But Dickens slogs along and at length comes to the moment when Tiny Tim has died, and the third Ghost takes Scrooge to the graveyard. Full stop. Dickens has insisted Tim must die. And Scrooge must remain unrepentant. Any happy endings and overnight conversions would never do. But a chorus of protests assails him, from characters and family members alike. Even the young Irish maid protests. Dickens holds firm. Things are at a standstill. Only a personal epiphany resolving conflicts with his childhood and with his estranged father will break through the impasse and bring Tim back to life and Scrooge to his redemption.

Am I so cynical to consider that Dickens’ had a point; that maybe his initial instincts for a downbeat ending—at least as the movie tells us—were right?

In closing I greatly admire THE MAN WHO INVENTED CHRISTMAS for its concentration on the novel and the characters of A Christmas Carol. And not, ironically, on this business of movie adaptations, of which there have been confoundingly many. Here, viewers have the opportunity to learn about the book, after all. Indeed, I’d like to think this movie proclaims an essential truth of the matter:

It’s time to READ THE DAMN BOOK. On its own terms.

Friday, November 17, 2017


Directed by Todd Haynes from the illustrated novel by Brian Selznick. Starring Oakes Fegley as Ben, Millicent Simmonds as young Rose, and Julianne Moore as adult Rose.

With a wonderful title like “Wonderstruck,” with its slew of lightning flashes and power blackouts, space music by David Bowie (“Space Oddity”), a pithy epigram by Oscar Wilde (“We all live in the gutter, but some of us look at the stars”), and a literary property by Brian (the wonderful Hugo) Selznick—with all that, you would think WONDERSTRUCK would dazzle and soar.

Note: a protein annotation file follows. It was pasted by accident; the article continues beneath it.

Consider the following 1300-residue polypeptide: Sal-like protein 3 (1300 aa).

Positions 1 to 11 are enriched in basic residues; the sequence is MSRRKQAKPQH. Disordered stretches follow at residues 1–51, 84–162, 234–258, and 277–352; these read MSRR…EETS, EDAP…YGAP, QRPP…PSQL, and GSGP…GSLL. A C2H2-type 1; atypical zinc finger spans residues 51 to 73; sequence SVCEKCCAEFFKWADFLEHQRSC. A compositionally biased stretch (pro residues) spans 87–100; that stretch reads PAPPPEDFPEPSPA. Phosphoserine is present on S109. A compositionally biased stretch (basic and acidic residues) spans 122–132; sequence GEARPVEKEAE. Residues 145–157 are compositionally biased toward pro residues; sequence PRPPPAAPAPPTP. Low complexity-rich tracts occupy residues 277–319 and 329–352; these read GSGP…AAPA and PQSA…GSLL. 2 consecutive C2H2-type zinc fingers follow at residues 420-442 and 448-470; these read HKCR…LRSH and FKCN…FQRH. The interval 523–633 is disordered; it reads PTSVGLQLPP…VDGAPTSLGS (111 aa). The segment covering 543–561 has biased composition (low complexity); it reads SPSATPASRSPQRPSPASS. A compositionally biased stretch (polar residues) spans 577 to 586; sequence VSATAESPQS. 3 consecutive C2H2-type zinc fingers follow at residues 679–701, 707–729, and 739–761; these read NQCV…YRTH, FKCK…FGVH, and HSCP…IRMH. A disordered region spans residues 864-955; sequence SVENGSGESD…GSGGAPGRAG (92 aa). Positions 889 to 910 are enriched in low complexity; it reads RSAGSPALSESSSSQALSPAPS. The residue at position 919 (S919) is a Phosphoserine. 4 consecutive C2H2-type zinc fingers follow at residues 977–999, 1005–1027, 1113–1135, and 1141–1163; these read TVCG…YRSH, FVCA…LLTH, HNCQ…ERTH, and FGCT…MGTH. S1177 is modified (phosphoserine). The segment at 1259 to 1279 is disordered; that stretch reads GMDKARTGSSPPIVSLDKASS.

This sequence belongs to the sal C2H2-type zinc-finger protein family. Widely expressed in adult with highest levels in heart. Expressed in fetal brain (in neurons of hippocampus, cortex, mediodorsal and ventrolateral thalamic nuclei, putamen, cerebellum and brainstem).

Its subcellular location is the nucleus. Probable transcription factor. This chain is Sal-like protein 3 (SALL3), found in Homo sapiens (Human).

Sorry, it’s mostly down-to-earth, burdened with a rambling and leaden pace, protracted dialogue exchanges, and an increasingly tedious pattern of shifts between color and black-and-white. Moreover, it’s a kind of museum piece that walks its characters (and us) through an endless succession of dioramas, curiosity cabinets, and table-top displays. Indeed, the conclusion of the film, which reveals its secrets against the backdrop of an enormous tabletop model of New York City, confirms that its characters and their world are nothing more than a collection of cardboard faces and miniature buildings on display. Welcome to the dollhouse.

WONDERSTRUCK weaves together two narratives. One, set in 1977, introduces us to young Ben, who’s recently lost his mother. He runs away from home and goes to New York City in search of his absent father. The second, set a half century earlier, is about a young girl named Rose. She undergoes a similar quest to New York to find an absent parent, in this case, her mother, who turns out to be a silent-movie star going under the name of “Lillian Mayhew.” The first is in color, the second in black-and-white. The first captures the sleazy chaos of Times Square; the second, the tattered charm of a bygone era.
Figuring prominently in both is New York’s Museum of Natural History, the center of much of the action.

How these stories intersect engages our interest—for awhile. But as these children plod their way through their respective storylines, our engagement flags. And it’s mostly due to that blasted Museum, wherein the children, past and present, ramble interminably through the halls and exhibits. And I mean interminably. Director Tod Haynes seems to be his own museum walker, hypnotized by its clutter of worlds.

And it should be noted that a curious paralysis grips the film when the children, who are deaf, attempt to communicate with scribbled notes and clumsy sign language. These interminable dialogue exchanges bring us full stop, and we watch and wait impatiently for the story to move on. I hate to sound unkind, but really, this is a real problem in narrative pacing. By the time the kids’ quests are resolved and united (young Ben learns that he is the grandson of the little girl from fifty years before), the moment is shrouded in the darkness of a New York blackout. And I, at least, sitting in the darkness of the theater, no longer care to look up at the stars. Unlike the lyrics to Bowie’s “Space Oddity”—heard several times throughout—wherein “Major Tom” successfully travels to the stars, WONDERSTRUCK never gets off the ground.